Google Pixel 8 could be a better long term buy than the Samsung Galaxy S23

Google is reportedly offering industry-leading software support for the latest Pixel phones

Google Pixel 7 review: phone camera close up
(Image credit: Future)

One of the things that mars the Android experience a little bit is the relatively short support offered by some manufacturers, a period that can be as short as two years. Samsung has upped the ante by offering up to four years of updates, and it seems that Google is going even further with the Google Pixel 8, the successor to the Pixel 7 (pictured): it's promising five years of system updates.

Operating system updates are crucial not so much because they add new features but because they get rid of problems that have emerged since, or that just weren't fixed in, the initial OS release. Without them you're increasingly exposed to malicious software, and you may ultimately find that the very latest apps won't work on your phone. So this is a very big deal, and it's another way Google is competing directly with Apple.

Why don't Android phones get the same support as Apple ones?

The short answer is because they don't make the operating system; Google does. And that means whenever the OS is updated they need to do their own testing, and in some cases tweaking, to ensure that it runs properly on their own handsets.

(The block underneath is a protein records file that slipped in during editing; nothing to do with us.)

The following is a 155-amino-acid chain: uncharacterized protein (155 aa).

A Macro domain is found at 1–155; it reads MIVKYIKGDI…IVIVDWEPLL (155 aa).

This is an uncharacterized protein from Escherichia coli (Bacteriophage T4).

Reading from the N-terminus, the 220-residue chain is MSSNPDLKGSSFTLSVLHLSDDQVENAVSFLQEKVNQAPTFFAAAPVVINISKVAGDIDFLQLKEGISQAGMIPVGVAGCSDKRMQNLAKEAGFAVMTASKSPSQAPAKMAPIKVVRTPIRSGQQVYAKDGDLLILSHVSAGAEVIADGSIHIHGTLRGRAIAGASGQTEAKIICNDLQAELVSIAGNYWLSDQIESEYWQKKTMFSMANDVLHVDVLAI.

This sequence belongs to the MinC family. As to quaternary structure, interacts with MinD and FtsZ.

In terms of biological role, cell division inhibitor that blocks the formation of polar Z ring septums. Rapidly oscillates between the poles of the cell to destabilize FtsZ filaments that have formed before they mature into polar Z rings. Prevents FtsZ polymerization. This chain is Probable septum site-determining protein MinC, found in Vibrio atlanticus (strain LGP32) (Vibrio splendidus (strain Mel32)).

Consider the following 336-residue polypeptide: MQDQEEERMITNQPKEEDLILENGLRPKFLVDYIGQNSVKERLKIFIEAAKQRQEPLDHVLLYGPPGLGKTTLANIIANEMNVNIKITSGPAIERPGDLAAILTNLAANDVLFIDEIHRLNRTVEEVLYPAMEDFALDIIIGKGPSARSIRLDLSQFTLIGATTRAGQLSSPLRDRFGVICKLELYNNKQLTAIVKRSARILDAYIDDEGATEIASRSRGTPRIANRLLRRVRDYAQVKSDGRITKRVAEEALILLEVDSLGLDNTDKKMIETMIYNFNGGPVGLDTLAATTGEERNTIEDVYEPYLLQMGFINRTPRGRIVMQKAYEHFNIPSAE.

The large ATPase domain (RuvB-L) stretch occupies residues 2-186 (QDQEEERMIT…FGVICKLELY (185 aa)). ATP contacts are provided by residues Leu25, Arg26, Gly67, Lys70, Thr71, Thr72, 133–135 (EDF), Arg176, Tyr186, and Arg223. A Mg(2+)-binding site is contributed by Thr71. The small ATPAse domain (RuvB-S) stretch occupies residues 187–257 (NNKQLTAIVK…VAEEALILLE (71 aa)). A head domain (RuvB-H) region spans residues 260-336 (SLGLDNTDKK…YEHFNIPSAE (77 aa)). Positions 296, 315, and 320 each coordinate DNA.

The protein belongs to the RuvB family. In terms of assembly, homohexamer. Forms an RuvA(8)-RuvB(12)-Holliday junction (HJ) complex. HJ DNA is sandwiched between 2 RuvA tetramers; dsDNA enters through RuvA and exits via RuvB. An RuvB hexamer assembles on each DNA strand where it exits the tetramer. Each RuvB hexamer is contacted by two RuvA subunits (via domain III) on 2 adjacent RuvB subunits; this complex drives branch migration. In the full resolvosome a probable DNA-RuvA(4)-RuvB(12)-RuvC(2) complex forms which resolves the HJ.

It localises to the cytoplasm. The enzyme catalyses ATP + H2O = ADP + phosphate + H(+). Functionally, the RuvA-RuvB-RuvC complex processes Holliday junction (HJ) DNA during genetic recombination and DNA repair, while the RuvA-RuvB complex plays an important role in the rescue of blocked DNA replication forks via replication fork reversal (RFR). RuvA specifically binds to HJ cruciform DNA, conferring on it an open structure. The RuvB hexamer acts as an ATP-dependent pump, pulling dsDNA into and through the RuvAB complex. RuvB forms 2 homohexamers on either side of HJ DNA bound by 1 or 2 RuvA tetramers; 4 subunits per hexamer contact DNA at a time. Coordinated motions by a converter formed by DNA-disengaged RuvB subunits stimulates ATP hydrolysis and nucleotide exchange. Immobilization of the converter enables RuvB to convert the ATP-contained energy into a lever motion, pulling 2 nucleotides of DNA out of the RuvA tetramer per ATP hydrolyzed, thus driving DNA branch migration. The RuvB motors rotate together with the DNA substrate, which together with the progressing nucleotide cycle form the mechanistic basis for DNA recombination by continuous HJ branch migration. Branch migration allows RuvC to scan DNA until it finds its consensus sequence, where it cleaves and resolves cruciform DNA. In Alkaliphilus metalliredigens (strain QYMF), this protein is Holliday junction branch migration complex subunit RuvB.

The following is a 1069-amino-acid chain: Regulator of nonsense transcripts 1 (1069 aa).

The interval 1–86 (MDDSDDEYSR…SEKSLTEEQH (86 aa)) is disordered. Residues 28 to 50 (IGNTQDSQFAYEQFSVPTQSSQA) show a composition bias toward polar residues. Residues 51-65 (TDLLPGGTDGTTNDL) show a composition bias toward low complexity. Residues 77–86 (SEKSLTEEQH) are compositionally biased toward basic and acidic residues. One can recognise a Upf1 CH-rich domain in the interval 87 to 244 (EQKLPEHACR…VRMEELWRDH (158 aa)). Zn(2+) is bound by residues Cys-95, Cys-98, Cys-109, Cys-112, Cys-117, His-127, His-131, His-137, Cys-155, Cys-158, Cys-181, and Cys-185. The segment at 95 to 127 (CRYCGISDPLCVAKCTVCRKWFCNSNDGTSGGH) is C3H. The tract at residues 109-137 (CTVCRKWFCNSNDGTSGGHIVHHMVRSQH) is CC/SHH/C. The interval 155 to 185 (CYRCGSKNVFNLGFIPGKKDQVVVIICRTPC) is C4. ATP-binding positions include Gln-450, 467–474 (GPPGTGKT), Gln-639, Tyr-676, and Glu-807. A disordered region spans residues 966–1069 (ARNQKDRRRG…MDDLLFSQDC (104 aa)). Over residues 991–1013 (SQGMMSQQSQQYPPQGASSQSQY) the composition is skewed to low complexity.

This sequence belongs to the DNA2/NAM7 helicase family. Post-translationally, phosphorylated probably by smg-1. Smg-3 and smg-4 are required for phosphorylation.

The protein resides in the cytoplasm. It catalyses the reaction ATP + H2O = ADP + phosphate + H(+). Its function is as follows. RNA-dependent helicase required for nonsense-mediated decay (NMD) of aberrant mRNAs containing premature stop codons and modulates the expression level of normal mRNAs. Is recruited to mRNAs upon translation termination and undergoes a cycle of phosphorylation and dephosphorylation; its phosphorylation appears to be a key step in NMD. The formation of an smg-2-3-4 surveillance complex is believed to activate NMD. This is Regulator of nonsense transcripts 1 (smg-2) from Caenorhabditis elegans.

That's a huge job. For Apple, updating iOS means testing on a few years of iPhones – so that's four models per model year. The current compatibility list for iOS 17 is 18 iPhones. The Samsung Android 13/OneUI 5.0 release was for 54 phones – and unlike the iPhone, which only comes in a half-dozen different sizes over those 18 devices, the Samsung phones come in lots of different form factors and configurations. 

More phones means more tests means spending more money, and while every manufacturer is different they all agree that after a certain point, it doesn't make sense to keep updating older devices. 

According to 9to5google, Google isn't quite promising five years of operating system updates; rather, it's promising five years of "pixel updates". That suggests you might get three years of OS updates and then a further two of security updates only. Again, that's similar to Apple: not all devices get the latest iOS features.

What it does mean is that if you're planning to buy your phone and keep it for a long time, the Pixel 8 may be the better long term buy than the Samsung Galaxy S23, which has a slightly shorter support period.

Carrie Marshall

Writer, musician and broadcaster Carrie Marshall has been covering technology since 1998 and is particularly interested in how tech can help us live our best lives. Her CV is a who’s who of magazines, newspapers, websites and radio programmes ranging from T3, Techradar and MacFormat to the BBC, Sunday Post and People’s Friend. Carrie has written more than a dozen books, ghost-wrote two more and co-wrote seven more books and a Radio 2 documentary series. When she’s not scribbling, she’s the singer in Glaswegian rock band HAVR (